The San Francisco Giants stopped playing baseball at Candlestick Park a long time ago. But tonight is the San Francisco 49ers' last game there, which gives everyone another chance to reflect upon the worst-situated stadium in modern American sports history. Monday morning, NPR's Tom Goldman had a nice overview. Just a snippet:
As told in Candlestick Park by Ted Atlas, the story goes that in 1957, Horace Stoneham, owner of baseball's New York Giants, was in San Francisco looking for a new home for his team.
Some local boosters took him to the spot on the shore of San Francisco Bay where Candlestick Park ultimately was built. They took him in the morning, when the winds were calm, and Stoneham liked it. He signed the deal, and building began.
But on a return visit, Stoneham went later in the day. It's said he asked a worker: "Does the wind often blow like this?"
"Yeah, every day," the worker replied. "But only in the afternoon and early evening."
In my book about baseball's greatest blunders, I've got a slightly different version of that story, in which a different high-ranking official asks a workman about the wind, and the response was, "Only between the hours of one and five."
Either way, it was incredibly windy during day games, especially. I went to Candlestick just twice. In the summer of 1998, I was there for a day game and, true to form, the wind was howling. But at least it was sunny, and not terribly unpleasant. The night before I'd been at the ballpark, and it really did feel like winter. Fortunately, I'd come prepared with a heavy wool jacket that kept me alive, if not actually comfortable. One can only imagine how many tourists showed up over the years, thinking that shirt sleeves or perhaps a light jacket would suffice. I'll bet the Giants led the league in blankets and coats sold, year in and year out.
But the decision to build the ballpark on Candlestick Point didn't just discomfort fans and players. It nearly led to the Giants leaving San Francisco. The Giants moved into Candlestick in 1960, and attendance was decent for a while. But in 1967, the Giants ranked sixth in attendance despite finishing second in the standings. In '68, they fell to seventh in attendance despite another second-place finish. And in 1971 -- by then, the A's were in Oakland and playing well -- the Giants finally finished in first place but ranked 10th in the league in attendance.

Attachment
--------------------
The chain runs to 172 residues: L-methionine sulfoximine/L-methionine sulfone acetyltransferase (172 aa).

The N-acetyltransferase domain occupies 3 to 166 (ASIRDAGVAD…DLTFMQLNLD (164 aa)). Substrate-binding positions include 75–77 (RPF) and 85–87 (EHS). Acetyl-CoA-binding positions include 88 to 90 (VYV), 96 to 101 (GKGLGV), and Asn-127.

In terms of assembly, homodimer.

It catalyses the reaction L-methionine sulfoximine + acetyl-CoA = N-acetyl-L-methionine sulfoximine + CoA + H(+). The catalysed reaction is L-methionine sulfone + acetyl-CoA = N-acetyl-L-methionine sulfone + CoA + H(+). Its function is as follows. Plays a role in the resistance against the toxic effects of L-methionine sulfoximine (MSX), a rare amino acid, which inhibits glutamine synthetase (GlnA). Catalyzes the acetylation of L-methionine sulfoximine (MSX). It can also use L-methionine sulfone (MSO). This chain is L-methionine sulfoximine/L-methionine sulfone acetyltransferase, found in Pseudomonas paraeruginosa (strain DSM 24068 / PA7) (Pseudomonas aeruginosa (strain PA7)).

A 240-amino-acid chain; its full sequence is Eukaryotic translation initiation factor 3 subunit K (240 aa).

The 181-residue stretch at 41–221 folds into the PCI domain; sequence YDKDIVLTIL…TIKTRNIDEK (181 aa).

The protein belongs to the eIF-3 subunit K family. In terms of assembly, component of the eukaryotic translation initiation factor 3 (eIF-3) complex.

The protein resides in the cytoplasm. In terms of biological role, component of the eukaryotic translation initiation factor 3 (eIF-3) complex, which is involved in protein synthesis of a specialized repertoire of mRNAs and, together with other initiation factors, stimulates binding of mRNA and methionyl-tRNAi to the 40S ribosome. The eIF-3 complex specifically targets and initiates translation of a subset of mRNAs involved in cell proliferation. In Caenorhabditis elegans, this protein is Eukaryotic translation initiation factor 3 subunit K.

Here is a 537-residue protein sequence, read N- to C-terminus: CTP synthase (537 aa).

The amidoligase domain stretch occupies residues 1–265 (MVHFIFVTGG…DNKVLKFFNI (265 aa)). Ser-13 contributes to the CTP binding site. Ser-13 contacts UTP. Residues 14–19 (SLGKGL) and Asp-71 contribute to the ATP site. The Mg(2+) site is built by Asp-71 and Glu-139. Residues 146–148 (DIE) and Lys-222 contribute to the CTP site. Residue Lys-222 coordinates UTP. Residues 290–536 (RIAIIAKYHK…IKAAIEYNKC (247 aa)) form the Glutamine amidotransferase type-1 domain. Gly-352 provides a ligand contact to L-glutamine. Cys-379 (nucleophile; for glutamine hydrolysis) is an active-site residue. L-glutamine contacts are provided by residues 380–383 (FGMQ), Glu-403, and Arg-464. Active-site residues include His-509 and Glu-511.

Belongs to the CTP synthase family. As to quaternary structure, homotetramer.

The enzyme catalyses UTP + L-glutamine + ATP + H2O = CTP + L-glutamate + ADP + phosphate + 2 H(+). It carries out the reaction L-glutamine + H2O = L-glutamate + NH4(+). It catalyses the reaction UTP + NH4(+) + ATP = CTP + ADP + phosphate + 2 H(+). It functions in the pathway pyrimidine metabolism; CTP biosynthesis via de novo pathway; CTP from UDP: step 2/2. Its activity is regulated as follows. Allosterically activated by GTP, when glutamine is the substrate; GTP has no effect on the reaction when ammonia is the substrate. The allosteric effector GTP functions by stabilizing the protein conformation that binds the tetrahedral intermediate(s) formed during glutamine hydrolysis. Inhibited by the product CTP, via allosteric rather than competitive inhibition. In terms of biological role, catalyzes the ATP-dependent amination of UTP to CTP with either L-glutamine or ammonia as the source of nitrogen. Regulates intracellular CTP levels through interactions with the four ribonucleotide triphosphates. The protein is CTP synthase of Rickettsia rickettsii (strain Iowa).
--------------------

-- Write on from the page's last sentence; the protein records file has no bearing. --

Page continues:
Things got worse. In 1974 and '75, the Giants drew barely half a million fans per season. Imagine that. In '75, the Giants were nearly sold to interests that would have moved the franchise to Toronto. A few years later, a move to Denver seemed likely. But somehow the Giants remained. They did draw more than two million fans in 1989, 1993, and 1999. But that was it. Three times in 40 years. By contrast, the Royals drew at least two million 11 times from 1978 through 1991. The Giants' attendance problems and near-moves weren't due solely to Candlestick. But it was a hard place to get to and a hard place to enjoy, and playing baseball there was a huge, huge mistake.
In 1960, Joe Garagiola was broadcasting a Giants-Cardinals game from Candlestick. He was outdoors, it was brutally cold, and someone asked Garagiola if he'd like a cup of hot coffee. "Never mind the coffee," Garagiola said. "Get a priest."